To view a slide show featuring images of Greek Christmas cookies, click here.
Historically, Christmas was never a major celebration in Greece. Easter is our biggest feast, and besides parading form house to house on Christmas and New Year's Eve to sing kalanda--the Greek version of carols--collecting money or sweets, there was little else traditionally observed.
So when we came out of the hardships of the Second World War and the civil war that followed, we happily adopted the German and northern European Christmas customs of decorating the tree, exchanging gifts, and stuffing and baking the turkey--even though pork was traditionally the festive meat (see my piece on pork slaughtering).
Going through some of our childhood pictures the other day, Costas pointed out a particularly common shot, where he was made to stand on a chair, next to this pathetic little Christmas tree made from colored chicken feathers, decorated with oversized ornaments and grotesque pieces of cotton-wool snow.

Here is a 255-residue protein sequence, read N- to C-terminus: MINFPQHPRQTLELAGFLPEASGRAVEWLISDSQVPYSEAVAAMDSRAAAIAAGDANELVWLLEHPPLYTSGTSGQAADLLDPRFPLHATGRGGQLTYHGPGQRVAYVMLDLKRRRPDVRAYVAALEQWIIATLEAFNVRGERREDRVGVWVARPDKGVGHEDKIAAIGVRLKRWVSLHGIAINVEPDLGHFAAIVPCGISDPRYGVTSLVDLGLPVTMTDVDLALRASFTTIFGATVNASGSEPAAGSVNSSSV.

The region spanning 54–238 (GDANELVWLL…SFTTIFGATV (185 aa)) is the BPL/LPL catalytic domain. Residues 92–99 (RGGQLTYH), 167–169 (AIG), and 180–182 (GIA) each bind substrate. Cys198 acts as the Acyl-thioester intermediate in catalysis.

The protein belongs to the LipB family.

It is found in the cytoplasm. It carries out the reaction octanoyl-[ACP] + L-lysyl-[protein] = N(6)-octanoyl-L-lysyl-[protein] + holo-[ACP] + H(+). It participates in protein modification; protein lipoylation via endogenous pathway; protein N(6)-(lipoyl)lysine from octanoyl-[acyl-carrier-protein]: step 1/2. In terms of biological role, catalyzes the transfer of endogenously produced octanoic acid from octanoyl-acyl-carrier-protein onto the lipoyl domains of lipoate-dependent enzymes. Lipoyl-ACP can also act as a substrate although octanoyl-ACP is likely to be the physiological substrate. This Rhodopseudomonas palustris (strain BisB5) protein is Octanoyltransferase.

I, and most Greeks of my generation, and even younger, have similar pictures. Now of course there is a whole industry around the holiday, from growing or importing the Christmas trees, to the more and more elaborate lights and decorations, and many people spend a fortune keeping pace with international trends.